After shutting its digital doors in October 2020, Quibi’s library of content may live on with some new content.
Earlier in 2021, digital media player company Roku bought much of the Quibi’s original content library, including titles featuring Kevin Hart, Idris Elba, Jennifer Lopez and Nick Jonas.
Roku will make the content available for free on the Roku Channel, its own free stream, but also may have plans to add more original content, reports The New York Post.
The Post got wind of the possibility of Roku branching out more into original content after a job post for “lead production attorney” appeared in January.
The listing, which has since closed, was looking for an attorney with “substantial experience in television and film production either at a studio, network, streaming service or entertainment law firm.” Roku also noted it hoped to find someone with experience working with guilds and unions and mentioned the goal of expanding its original content slate.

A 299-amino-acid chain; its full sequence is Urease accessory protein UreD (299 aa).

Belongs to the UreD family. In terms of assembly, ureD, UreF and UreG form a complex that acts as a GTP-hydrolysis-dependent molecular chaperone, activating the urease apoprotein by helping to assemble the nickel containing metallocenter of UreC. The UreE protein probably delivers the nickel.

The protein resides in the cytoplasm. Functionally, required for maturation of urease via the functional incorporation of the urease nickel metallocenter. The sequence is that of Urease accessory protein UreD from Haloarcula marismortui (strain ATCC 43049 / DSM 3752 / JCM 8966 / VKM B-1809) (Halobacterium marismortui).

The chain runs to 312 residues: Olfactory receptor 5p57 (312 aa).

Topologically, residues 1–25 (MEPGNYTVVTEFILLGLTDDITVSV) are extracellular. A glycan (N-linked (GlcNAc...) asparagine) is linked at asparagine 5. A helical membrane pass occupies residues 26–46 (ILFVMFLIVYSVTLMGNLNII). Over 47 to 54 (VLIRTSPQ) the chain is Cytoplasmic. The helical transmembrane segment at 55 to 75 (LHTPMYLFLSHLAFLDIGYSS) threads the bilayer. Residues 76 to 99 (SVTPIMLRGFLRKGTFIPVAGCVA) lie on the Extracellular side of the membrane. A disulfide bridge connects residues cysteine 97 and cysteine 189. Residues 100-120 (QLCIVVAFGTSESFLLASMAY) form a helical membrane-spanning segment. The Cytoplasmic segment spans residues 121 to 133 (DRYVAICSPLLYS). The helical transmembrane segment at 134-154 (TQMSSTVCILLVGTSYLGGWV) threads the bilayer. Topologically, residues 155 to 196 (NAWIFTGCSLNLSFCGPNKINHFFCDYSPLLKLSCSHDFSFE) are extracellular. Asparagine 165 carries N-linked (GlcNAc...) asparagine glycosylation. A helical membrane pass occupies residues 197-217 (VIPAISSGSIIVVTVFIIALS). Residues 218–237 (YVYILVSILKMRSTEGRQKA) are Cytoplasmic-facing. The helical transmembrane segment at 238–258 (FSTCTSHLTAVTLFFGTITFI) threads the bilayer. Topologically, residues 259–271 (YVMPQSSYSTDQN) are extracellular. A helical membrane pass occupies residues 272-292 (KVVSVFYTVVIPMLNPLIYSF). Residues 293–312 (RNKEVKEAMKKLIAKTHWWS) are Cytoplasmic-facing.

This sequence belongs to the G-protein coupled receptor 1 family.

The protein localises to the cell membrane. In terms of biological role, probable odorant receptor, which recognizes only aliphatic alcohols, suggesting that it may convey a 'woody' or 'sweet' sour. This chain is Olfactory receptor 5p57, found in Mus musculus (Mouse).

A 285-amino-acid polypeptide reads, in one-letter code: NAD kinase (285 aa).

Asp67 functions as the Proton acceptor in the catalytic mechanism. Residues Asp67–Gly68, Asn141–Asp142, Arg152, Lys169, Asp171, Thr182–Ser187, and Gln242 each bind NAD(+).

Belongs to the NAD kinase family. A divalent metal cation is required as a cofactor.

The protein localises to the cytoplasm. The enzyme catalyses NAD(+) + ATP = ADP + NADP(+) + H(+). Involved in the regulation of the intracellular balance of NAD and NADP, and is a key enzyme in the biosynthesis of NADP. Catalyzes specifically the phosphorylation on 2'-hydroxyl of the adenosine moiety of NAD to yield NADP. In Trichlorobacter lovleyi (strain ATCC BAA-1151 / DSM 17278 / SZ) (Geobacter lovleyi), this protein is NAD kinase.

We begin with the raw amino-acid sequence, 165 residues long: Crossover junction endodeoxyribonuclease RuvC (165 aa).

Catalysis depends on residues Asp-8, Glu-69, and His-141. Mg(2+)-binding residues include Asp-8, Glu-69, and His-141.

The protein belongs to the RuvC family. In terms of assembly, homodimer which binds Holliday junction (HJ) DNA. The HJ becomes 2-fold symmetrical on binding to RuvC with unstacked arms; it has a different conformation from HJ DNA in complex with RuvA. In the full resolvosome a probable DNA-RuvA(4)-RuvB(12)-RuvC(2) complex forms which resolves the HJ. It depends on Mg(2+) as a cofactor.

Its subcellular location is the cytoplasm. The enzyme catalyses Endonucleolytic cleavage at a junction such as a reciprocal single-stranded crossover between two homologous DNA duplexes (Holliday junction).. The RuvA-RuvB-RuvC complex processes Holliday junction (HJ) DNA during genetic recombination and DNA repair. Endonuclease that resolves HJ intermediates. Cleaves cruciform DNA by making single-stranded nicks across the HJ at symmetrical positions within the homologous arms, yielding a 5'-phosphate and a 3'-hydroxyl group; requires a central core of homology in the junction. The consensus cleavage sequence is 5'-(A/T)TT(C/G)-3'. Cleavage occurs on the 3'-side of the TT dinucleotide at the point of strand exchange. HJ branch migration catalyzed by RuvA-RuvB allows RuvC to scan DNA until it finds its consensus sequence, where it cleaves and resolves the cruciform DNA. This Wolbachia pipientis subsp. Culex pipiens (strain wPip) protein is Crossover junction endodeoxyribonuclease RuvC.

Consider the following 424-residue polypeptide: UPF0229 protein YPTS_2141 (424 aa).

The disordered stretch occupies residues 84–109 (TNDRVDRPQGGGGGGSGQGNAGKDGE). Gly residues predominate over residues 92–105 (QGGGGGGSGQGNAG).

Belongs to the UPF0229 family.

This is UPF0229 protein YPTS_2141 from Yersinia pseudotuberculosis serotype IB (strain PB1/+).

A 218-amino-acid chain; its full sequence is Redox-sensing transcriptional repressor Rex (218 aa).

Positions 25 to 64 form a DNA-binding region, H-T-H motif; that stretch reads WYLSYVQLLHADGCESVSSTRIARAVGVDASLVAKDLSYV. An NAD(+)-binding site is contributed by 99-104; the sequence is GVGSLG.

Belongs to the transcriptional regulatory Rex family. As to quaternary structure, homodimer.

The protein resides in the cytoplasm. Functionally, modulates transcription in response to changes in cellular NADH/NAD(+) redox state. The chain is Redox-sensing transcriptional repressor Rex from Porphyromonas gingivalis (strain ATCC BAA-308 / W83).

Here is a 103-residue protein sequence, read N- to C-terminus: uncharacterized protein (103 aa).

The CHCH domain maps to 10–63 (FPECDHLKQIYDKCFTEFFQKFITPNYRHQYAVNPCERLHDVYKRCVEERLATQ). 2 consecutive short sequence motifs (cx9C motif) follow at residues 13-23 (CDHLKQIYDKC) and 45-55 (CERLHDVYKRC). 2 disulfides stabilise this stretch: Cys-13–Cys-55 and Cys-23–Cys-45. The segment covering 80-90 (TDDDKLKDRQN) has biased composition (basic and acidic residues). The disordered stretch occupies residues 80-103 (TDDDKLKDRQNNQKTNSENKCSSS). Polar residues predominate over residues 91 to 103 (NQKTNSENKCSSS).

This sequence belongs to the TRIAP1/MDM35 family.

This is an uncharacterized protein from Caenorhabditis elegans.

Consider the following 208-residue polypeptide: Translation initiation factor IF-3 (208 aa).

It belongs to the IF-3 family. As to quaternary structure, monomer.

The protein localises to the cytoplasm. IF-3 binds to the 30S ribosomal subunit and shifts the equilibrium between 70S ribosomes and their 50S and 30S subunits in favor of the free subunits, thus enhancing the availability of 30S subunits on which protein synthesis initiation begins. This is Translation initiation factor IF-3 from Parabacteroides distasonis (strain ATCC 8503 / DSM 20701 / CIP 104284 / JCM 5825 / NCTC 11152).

Although terms of the Roku-Quibi deal were not announced, the sale price for the content was reported as being “significantly” less than $100 million, according The Post.
Quibi had raised $1.75 billion in funding from investors ranging from major studios, tech giants and investment banks and much of that went into content production since the service was built around the idea of offering exclusive “quick bites” of content of under 10 minutes or so.
Content included multiple episodes to create the sense of a traditional TV series.
Quibi announced it would close in October 2021, just six months after launching its app.
Execs blamed the coronavirus pandemic’s stay at home orders for shifting viewers away from mobile devices to bigger screens in their homes, though many media watchers questioned the viability of the service — and some argued it solved a problem that didn’t really exist.
Quibi didn’t just have trouble attracting viewers willing to pay $4.99 a month — it also experienced an outage on its first day. It also stumbled in the PR arena by going after a podcast covering the service’s content and telling members of the media to sign up for a free trial to review the service.
The service also blocked taking screenshots of the shows and made little effort to provide media with imagery to use with stories.